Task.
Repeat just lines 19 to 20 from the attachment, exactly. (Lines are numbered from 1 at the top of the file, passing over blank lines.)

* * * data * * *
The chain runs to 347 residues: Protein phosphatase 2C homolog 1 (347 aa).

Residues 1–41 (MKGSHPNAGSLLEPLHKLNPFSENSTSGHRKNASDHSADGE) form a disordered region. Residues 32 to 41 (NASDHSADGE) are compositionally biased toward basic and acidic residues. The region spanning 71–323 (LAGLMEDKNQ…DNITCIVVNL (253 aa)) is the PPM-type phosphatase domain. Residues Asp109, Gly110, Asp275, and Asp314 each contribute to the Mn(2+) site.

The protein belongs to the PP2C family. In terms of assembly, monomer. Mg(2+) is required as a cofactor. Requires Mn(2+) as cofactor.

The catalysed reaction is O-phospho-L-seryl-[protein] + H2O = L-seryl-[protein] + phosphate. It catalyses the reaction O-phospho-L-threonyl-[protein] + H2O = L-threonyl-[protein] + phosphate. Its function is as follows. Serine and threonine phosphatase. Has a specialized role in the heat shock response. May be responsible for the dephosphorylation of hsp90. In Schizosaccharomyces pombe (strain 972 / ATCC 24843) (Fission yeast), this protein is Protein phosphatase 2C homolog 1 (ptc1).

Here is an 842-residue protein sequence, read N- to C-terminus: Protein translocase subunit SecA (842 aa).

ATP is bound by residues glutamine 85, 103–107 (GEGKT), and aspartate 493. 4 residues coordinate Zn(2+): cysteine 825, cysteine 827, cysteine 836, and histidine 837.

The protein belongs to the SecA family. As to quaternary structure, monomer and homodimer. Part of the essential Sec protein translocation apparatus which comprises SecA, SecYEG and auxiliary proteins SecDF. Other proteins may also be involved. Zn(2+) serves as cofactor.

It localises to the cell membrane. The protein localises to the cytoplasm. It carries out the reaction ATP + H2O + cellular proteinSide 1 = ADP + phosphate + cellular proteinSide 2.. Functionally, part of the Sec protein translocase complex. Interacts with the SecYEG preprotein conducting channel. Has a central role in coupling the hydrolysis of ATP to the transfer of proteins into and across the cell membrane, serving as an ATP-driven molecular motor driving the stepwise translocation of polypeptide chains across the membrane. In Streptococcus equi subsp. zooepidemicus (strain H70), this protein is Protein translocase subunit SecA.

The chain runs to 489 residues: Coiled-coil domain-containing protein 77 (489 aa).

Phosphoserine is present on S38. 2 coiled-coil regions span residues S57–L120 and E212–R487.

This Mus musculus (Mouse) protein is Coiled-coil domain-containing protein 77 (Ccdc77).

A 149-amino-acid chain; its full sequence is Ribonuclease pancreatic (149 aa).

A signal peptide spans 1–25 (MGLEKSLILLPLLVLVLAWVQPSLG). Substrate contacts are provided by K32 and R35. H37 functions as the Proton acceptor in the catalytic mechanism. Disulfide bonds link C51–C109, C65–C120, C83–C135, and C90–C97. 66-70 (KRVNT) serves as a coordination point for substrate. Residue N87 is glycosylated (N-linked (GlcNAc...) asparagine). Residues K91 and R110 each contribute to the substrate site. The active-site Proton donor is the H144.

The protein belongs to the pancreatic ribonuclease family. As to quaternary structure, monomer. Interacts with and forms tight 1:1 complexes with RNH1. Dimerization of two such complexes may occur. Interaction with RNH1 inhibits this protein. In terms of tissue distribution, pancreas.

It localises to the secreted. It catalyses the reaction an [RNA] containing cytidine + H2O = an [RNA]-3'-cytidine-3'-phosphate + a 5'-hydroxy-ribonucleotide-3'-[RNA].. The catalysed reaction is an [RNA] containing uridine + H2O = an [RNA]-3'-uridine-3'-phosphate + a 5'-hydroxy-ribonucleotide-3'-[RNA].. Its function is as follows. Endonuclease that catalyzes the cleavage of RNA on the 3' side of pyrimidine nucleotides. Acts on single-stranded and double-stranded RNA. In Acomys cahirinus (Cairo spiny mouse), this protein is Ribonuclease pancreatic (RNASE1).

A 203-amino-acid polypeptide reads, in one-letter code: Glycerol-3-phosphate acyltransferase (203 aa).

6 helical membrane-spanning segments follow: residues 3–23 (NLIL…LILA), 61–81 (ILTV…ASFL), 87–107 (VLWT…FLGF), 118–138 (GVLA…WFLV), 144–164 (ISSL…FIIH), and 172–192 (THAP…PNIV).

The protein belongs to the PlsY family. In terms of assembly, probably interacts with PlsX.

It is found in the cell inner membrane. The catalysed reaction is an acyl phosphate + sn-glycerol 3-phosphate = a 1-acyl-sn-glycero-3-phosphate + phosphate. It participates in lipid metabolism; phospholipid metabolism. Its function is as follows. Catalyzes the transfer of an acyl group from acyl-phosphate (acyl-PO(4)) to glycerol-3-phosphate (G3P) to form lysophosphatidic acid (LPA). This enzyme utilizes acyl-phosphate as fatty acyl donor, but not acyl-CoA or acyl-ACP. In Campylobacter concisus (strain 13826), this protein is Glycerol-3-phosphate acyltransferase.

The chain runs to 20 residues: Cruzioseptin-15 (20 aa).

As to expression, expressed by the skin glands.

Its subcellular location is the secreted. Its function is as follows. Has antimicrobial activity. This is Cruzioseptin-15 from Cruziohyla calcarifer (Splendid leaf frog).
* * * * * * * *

It is found in the cell inner membrane. The catalysed reaction is an acyl phosphate + sn-glycerol 3-phosphate = a 1-acyl-sn-glycero-3-phosphate + phosphate. It participates in lipid metabolism; phospholipid metabolism. Its function is as follows. Catalyzes the transfer of an acyl group from acyl-phosphate (acyl-PO(4)) to glycerol-3-phosphate (G3P) to form lysophosphatidic acid (LPA). This enzyme utilizes acyl-phosphate as fatty acyl donor, but not acyl-CoA or acyl-ACP. In Campylobacter concisus (strain 13826), this protein is Glycerol-3-phosphate acyltransferase.

The chain runs to 20 residues: Cruzioseptin-15 (20 aa).